Unlike the Western culture, Indians believe in a traditional and value-based life which is reflected through the institutions of families. The family is an important factor giving rise to migration. Families exist in two forms- as nuclear and as a joint family. Most migrants can be seen from joint or larger families because of a number of problems present in a large family. Indian families usually function through a patriarchal setup where there is a male head under whom the remaining family members function.
The decisions are usually taken by the head and without even taking into consideration other member’s opinions. This creates a rift between the family itself and might also lead to its member’s unhappiness. Because everyone requires the liberty and space to exercise his thoughts, it is the most fundamental right one could ask for. But a lack of it makes the younger member too often leave the family and settle independently. This weakens the family ties. Apart from this larger families have limited earning opportunities because mostly the head earns hence the demand is more but supply cannot suffice the needs which causes a higher dependency ratio. The land might also be insufficient to support the family which takes us to the next family problem i.e, inheritance.
The principles of inheritance always create conflicts not only within the family but even outside. Sometimes the desire to inherit goes to an extent that one might also fall to illegal or criminal practice. The rules of inheritance tend to impede and catalyze migration. In order to counteract and keep up to society’s demands, one has to handle pressure and disintegrate and segregate to make the family financially strong. Even though it requires one to live away from their families, it is only done for the betterment of the conditions so that their coming generation does not have to face any problems. The increase in capital earners, stabilizes the financial situation and help it to emerge and evolve along with society. The existing generation becomes experienced enough to send its younger generation outside being aware of the opportunities available there because of familial ties they couldn’t have.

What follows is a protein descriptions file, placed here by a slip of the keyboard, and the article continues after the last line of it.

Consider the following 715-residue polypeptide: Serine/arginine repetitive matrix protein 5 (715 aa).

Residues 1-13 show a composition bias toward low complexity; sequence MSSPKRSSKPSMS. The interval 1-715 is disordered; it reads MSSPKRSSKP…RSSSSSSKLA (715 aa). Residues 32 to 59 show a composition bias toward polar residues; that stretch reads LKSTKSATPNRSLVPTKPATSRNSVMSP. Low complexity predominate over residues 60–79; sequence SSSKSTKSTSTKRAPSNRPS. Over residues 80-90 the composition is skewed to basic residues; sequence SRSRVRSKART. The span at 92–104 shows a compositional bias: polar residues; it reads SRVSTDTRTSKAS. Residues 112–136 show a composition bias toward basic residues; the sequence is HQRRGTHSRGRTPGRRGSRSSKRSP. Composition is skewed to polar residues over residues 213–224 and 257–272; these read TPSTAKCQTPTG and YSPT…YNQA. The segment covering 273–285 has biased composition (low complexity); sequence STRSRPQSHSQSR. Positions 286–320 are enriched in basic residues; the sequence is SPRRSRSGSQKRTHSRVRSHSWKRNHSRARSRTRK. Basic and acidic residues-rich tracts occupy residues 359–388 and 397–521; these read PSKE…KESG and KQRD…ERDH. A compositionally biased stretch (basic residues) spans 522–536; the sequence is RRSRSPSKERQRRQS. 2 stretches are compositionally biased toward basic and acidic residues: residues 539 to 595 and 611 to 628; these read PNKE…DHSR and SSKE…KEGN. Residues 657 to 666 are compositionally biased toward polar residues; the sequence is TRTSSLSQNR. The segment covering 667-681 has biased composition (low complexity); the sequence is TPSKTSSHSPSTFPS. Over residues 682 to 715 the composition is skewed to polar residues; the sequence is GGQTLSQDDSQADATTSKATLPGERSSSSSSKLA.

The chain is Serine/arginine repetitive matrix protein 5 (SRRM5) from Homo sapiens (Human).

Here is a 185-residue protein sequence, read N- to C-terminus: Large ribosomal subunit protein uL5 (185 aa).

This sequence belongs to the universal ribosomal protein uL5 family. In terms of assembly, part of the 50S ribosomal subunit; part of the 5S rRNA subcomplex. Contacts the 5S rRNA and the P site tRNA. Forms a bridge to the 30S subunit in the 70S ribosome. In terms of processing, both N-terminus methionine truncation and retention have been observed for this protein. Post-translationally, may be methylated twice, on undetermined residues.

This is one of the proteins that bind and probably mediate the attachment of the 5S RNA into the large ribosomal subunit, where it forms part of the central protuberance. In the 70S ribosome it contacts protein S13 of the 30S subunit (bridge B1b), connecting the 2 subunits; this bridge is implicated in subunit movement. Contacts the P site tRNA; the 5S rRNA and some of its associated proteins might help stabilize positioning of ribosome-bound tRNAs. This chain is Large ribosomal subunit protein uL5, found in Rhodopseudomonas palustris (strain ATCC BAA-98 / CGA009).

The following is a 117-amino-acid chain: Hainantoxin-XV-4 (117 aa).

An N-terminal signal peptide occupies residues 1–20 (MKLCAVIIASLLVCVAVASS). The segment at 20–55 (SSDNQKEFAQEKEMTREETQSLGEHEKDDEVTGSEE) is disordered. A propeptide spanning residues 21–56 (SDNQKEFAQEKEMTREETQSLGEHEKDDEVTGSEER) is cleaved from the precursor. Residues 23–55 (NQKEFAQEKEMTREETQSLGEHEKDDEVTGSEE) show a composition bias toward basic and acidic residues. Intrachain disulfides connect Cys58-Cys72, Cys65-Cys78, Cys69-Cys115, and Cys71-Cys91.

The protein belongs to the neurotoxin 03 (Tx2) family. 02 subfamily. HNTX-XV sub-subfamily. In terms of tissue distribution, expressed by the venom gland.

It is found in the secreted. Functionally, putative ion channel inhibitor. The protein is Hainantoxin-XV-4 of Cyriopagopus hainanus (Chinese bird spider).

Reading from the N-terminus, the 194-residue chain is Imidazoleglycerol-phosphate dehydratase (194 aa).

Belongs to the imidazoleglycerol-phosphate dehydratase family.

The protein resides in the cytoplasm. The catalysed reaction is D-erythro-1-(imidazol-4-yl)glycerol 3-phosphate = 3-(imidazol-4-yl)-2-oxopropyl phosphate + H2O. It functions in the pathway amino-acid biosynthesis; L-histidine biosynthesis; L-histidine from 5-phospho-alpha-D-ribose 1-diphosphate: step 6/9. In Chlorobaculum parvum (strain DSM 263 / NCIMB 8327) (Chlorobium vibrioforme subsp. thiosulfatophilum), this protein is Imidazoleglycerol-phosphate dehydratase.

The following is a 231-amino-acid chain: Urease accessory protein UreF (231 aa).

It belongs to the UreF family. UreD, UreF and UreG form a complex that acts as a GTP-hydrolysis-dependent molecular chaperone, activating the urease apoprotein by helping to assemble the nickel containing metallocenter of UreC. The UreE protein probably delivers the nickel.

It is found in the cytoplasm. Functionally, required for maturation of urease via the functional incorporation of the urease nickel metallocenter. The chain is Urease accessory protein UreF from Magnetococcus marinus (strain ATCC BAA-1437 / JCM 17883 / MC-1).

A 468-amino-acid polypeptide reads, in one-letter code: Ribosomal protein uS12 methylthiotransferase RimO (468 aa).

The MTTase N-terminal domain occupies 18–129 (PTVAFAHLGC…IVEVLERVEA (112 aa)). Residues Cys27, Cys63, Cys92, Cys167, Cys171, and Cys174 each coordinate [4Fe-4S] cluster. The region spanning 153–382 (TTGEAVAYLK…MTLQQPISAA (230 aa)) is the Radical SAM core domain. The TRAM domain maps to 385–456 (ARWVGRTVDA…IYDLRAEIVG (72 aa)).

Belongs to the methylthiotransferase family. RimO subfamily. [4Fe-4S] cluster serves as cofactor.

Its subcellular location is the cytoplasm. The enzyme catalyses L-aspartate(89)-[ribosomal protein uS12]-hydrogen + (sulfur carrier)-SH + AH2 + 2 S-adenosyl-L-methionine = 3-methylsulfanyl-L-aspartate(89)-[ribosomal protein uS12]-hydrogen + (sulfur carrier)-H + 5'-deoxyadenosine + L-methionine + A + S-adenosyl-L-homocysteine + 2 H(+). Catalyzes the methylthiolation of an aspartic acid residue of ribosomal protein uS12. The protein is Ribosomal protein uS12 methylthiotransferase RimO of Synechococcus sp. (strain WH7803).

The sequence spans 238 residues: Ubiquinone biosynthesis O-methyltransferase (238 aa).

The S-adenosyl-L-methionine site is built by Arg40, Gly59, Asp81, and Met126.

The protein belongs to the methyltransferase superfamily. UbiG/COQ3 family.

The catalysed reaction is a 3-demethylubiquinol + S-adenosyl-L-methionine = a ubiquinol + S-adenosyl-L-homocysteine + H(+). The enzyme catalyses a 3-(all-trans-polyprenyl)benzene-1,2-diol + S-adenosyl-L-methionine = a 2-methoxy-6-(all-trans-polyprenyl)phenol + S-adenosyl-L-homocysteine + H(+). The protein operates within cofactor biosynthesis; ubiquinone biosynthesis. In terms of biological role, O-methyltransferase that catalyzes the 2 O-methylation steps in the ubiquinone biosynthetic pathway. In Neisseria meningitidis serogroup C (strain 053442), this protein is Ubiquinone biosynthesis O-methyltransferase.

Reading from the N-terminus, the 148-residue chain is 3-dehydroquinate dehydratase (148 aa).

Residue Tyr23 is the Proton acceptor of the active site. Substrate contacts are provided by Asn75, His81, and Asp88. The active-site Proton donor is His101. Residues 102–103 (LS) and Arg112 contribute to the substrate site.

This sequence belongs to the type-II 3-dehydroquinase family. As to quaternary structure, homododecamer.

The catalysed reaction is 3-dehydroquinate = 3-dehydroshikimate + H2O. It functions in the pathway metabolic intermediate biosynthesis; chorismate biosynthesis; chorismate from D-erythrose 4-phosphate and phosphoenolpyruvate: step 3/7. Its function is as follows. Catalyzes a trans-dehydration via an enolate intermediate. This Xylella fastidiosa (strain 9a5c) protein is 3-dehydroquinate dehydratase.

In a way, the present generation is trained to migrate to keep pace with the growing globalization and competition. No one wants to be left out. At the basic level, we have instances of parents sending their children abroad to pursue their higher education. But these are only very few, there are others who think that migrating abroad limits one from its freedom and respect which they could have enjoyed in their own country. And this to some is true enough. They prefer migrating within the country that is across regions. But then too if not international politics, one has to succumb to state politics. We all are aware of how difficult it is for someone who comes from the state of Uttar Pradesh to live in the state of Maharashtra.
The difference between the rural and urban setup is what makes people attracted to the urban places. There’s an inequality in the development of both. The urban is continuously progressing ahead and what was behind, due to neglect and ignorance is lagging behind even more. In the words of William. L. Swing, “ We cannot and should not stop people from migration. We have to give them a better life at home. Migration is a process, not a problem.” Slowing down migration won’t help because actually, the problem is inequality. That adds up to Global Inequality. This indifference makes the family members migrate to urban cities if they come from a rural setup. Once the person moves out from the rural place and finds a means to support life better than when at home, they encourage their younger siblings to move out of their place too.
They initially use their family ties to find a job and thus strengthen their trust and reliability, thus promoting social brotherhood. Because one remains new to the place they try to establish good relations with ones already living there. In this way, the circle keeps increasing and makes one socially mature.